The idea of your estate assets going through probate by yourself might be anxiety-inducing, but the truth is that the probate process can be far less daunting with a skilled attorney’s help.
Each state has its own probate laws that govern the disposition of your property. Not only that, but your assets may be subject to federal regulations and taxes as well. With an experienced probate attorney on your side, you can make the most of your assets and ensure that your loved ones receive the property that you have worked to leave for them.
What is Probate Law?
Probate law is the law that governs how your property is distributed among your heirs and beneficiaries. Wills and estates fall under the umbrella of probate law. Some assets may or may not be considered part of your estate, depending on your state’s probate laws. With all of the laws and regulations and taxes surrounding the probate system, it is no surprise that the whole process can seem daunting. However, if you do not make a plan for the future of your assets through a will, trust, or other testamentary document, then the court will decide who gets your property, without your say in the matter. A probate lawyer knows the ins and outs of estate planning and probate law and can help you make the best decisions for the disposition of your assets.
How is Arkansas Probate Law Different?
The Size of the Estate Determines Probate
In Arkansas, the probate process is mandatory for any contested estate, if there are creditors (including a mortgage) and for any estate larger than $100,000. If a person provides written grounds for contest to the court, the will goes through the probate process. If there are any creditors such as mortgages, credit card bills, or hospital bills, then there must be a probate. Also, if you have an estate that is larger that $100,000, the probate process is inevitable if you have a will in place.
On the other hand, if your estate is small and uncontested, then it is possible for a beneficiary to circumvent the probate process by having an attorney file an affidavit asking to bypass probate. In this affidavit, he or she must certify, among other things, that all debts against the estate have been paid. He or she must also certify that at least forty-five days have elapsed since the death. If the court approves the affidavit to bypass probate, the affidavit can be submitted to financial institutions, businesses, and other entities to gain access to the property in the estate.
No matter your estate size, it is always better to be prepared, and an experienced attorney can help you make a plan that will make the most of your assets.
Arkansas Taxes Differ from Federal Taxes
Arkansas does not have any estate tax or inheritance tax, which is good news for heirs and beneficiaries in Arkansas. Though your estate will not be subject to Arkansas estate or inheritance tax, it is possible that federal taxes could affect your estate.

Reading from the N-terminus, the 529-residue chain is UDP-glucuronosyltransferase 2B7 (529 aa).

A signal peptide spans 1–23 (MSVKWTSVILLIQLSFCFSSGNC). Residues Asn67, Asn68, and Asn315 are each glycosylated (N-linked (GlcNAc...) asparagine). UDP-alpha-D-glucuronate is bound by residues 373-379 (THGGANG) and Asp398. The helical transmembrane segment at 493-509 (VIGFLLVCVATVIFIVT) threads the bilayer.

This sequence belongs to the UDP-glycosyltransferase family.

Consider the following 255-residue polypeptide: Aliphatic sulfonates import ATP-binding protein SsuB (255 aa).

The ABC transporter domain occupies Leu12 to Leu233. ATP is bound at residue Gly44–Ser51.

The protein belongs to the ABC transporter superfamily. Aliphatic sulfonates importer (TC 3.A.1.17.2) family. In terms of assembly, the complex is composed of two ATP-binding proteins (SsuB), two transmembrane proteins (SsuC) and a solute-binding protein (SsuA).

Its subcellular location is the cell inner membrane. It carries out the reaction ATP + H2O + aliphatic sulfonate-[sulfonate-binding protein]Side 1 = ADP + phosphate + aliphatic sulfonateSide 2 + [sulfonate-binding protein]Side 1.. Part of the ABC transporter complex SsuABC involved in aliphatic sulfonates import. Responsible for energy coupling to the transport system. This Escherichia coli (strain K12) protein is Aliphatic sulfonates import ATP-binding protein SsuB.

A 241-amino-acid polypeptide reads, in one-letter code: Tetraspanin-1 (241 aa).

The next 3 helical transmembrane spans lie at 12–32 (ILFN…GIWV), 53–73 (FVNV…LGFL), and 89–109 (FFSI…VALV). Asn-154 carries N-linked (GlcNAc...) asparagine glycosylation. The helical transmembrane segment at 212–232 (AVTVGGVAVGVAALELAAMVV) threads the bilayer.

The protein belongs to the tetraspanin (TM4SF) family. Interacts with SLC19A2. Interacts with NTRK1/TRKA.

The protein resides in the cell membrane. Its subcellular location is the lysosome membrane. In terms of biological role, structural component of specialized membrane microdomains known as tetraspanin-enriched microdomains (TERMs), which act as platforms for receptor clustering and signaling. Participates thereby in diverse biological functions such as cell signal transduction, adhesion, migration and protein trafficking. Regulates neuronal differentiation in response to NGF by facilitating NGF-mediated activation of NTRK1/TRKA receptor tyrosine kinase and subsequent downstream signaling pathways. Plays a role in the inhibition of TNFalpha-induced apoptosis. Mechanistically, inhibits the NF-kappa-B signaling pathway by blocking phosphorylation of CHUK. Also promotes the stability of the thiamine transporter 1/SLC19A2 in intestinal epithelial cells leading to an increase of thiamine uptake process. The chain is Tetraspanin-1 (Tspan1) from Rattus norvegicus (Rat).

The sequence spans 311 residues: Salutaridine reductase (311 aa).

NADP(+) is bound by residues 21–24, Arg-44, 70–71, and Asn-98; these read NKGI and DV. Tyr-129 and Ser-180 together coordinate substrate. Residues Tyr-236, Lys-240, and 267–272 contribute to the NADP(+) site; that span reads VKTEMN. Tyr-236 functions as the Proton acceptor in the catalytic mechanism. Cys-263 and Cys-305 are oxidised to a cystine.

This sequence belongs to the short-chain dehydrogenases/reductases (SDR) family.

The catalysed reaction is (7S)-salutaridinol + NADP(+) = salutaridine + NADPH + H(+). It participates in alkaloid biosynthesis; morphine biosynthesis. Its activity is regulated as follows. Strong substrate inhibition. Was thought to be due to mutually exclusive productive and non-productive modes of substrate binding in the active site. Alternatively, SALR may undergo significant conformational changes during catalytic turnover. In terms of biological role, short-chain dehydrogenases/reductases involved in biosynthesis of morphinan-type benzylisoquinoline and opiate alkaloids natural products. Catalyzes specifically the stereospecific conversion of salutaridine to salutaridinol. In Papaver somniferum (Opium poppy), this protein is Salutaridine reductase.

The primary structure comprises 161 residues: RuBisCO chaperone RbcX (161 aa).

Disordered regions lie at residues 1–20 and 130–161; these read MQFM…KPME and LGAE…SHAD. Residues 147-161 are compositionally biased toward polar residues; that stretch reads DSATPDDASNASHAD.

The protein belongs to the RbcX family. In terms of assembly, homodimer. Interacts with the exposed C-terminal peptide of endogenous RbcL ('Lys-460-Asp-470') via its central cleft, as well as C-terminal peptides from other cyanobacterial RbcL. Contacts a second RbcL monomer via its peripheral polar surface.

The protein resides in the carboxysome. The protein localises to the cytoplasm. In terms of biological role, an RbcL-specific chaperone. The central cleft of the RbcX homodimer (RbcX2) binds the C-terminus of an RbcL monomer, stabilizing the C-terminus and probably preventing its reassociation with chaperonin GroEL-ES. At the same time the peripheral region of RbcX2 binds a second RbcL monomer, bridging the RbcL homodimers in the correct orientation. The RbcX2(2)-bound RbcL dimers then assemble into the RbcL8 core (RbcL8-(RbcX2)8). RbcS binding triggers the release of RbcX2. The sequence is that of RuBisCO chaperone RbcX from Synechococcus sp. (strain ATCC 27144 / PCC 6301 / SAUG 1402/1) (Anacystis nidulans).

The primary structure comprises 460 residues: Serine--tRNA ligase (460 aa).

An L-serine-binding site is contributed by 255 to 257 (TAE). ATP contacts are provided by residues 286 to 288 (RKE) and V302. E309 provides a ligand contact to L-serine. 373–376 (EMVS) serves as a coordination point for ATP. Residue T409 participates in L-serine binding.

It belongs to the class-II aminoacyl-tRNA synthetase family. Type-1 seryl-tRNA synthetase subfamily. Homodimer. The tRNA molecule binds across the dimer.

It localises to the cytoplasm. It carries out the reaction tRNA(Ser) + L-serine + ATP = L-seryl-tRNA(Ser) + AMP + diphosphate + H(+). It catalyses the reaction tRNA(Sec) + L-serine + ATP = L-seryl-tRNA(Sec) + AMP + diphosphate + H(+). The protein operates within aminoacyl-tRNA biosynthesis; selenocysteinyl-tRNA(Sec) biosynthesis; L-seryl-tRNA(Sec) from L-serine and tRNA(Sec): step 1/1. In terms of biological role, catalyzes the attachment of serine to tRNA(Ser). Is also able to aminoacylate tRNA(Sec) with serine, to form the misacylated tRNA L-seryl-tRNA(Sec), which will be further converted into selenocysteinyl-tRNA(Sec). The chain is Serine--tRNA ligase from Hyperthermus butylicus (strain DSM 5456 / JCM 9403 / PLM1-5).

Federal gift and estate tax codes change, and a skilled attorney keeps abreast of all the changes in the probate process and laws that could affect the distribution of your estate. Whether your estate is large or small, subject to taxation or not, it is a good idea to have an attorney put your estate plan in place so that your wishes for your assets are honored.
What Happens in the Arkansas Probate Process?
In Arkansas, the probate process begins when a petition for probate is filed and a personal representative is appointed to administer the estate. The personal representative, after being appointed and receiving letters testamentary from the Court, has legal control of all of the decedent’s property. This does not mean that the personal representative has title to the property. It just means that the personal representative can act on the estate’s behalf.
After a personal representative is appointed, he or she must take an inventory of the estate’s property, including real estate, personal property, and financial accounts such as stocks and bonds.
Subsequently, the personal representative, with the help of his or her attorney, gives notice to all parties who may have an interest in the estate. These parties include creditors and any heirs who may have a claim—including both beneficiaries named in the will (if there is one) and persons who would be considered heirs according to Arkansas intestacy laws. Notice is also published in the newspaper, and the notice must run for at least two weeks. Creditors who have a claim against the estate have six months to answer. The personal representative pays any claims against the estate and any taxes owed, and the estate may be required to file a final income tax return.
After filing the tax return, the personal representative files a final account with the court and distributes the remaining property as appropriate. If the court approves, it will then close the estate. Because the probate process can be involved, it is a good idea to hire a skilled attorney to make sure the process goes smoothly.
Talk to an Attorney
The probate process can be a daunting task to face. The best way to sensibly plan for your future is to discuss your estate planning options with an estate lawyer trained in these matters. Contact Estate Planners of Arkansas today at 1-866-227-8165 for a free consultation.